Across from the circular wading pool along Gorge Parkway in Bedford Reservation stands a shelterhouse with a curious name: Hermit’s Hollow. With a name like this, there must be a good story behind it.
Most of our information comes from a gentleman, Joe Jesensky, who lived 101 years and spent much of his pastime sketching, observing and studying the natural and cultural history of Tinker’s Creek Valley. This beloved man was an artist, naturalist, historian, and writer. Scotty Mills, a past Cleveland Metropolitan Park Policeman, also passed his recollections on about the man who became known as the “Old Hermit.”
This old hermit was Chris Foss. According to Joe’s recollection, Chris was from the Eastside of Cleveland and had quit school before or around the time of the Civil War. Chris had spent much of his life picking crops as an itinerant worker. Eventually, he found work as a painter putting fresh coats of color on barns and farmhouses. Bedford seemed a fine place to settle as it was a small community out in farm country. As he grew older and the paint ladder got harder to climb, he landed a job as a caretaker on a property managed by the Boy Scouts. It was here he settled into a woodland cabin and spent the rest of his days.
Joe Jesensky sketch of old Boy Scout Cabin - 1925
Joe Jesensky sketch of Tinker's Creek near old cabin site - 1931
View of Tinker's Creek near old Hermit Hollow site - 2015
The cabin was nestled in a hollow near Tinker’s Creek where the water tumbled down short falls of shale and sandstone, a perfect place for a loner who loved peace and quiet, yet was cordial to an occasional visitor. Eventually the Scouts lost interest and the landowners allowed Chris to be a squatter on their secluded property. In 1924, Cleveland Metropolitan Park District purchased the land and Chris Foss was permitted to continue to live and he was thought of as a peaceful individual who could be a set of eyes for the park police. The cabin also served as a respite for the park police who hiked and rode horses throughout Bedford Reservation. The cabin was a warm-up spot on cold blustery winter days. Keep in mind this was several years before Gorge Parkway was constructed.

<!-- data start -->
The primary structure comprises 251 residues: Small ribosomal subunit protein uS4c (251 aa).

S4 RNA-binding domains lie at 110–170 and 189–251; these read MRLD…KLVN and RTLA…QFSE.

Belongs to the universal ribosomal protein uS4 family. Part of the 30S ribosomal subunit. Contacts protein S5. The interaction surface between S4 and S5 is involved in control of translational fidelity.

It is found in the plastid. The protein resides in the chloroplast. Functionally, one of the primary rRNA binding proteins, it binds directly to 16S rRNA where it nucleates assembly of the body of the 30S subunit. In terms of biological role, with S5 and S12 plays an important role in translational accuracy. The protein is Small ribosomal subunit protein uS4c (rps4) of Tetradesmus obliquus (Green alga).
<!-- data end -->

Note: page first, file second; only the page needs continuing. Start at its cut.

Scotty Mills, an early park ranger took a liking to Chris and became good friends. Then Joe Jesensky, a young artist and naturalist began to explore Tinker’s Creek and its natural beauty. In his outings Joe stumbled across Chris and his cabin. Over several months time, Joe befriended Chris and like Scotty began to take a special interest in the well-being of Chris Foss the old hermit.
Joe, Scotty and other folks from Bedford and around would check on Chris every few days and bring him food as the weather became harsher in the fall and winter. Stacks of wood would be provided for the hermit and a consistent spirit of generosity would settle on the cabin in the woods as the years went by.
In 1928, Chris’s health took a turn for the worst. Scotty found Chris Foss very ill and bed-bound. Scotty eventually took him by horse to the nearest home – Astorhurst and then called the ambulance to have him admitted to the Bedford hospital. He recuperated over the winter in the hospital and was being coaxed to enter an “old folk’s home,” but he strongly refused. As the weather broke and Spring brought in warmer temperatures, Chris was brought back to the little cabin in the woods. Slowly he lost his strength and languished throughout the Spring. If not for Scotty Mills and his daily patrol visits and personal concern, Chris would have been without daily help.
Joe Jesenky sketch of patrolman Scotty Mills in Bedford Reservation - 1932
Cleveland Metropolitan Park Policeman Scotty Mills - 1955
“One day in mid-June” in 1928 as Joe writes, “I ventured out to the park, it being my acknowledged turn to call on him.” He found the door locked and made his way to a window and peeked in to find Chris “huddled in his bedding on his cot.”
Joe Jesenky sketch of Old Hermit of Tinker's Creek - Chris Foss - 1929
“Gone was our kind and gentle friend, who had never spoken a cross word in our recollection. He was laid to rest in Highland Park cemetery and suffered a pauper’s burial, as no relations could be found. The cabin remained but little longer, with no one but Scotty or an occasional hiker to disturb it. Park laborers eventually tore it down, and nature made short work of destroying the last evidence if old Chris Foss, the hermit. Later that location was selected as good ground for a much needed, larger picnic spot, and it was created on the land just adjacent to the site of the cabin. In fitting tribute … we all agreed … the park officials doffed their caps to old Chris one last time … and named the new facility, Hermit Hollow.” … Joe Jesensky.
Photo of Joe Jesensky at Deer Lick Creek - Photo by Ian Adams
Taken from the book, Joe's Place - Conversations on the Cuyahoga Valley
The Cuyahoga Valley Association - 1999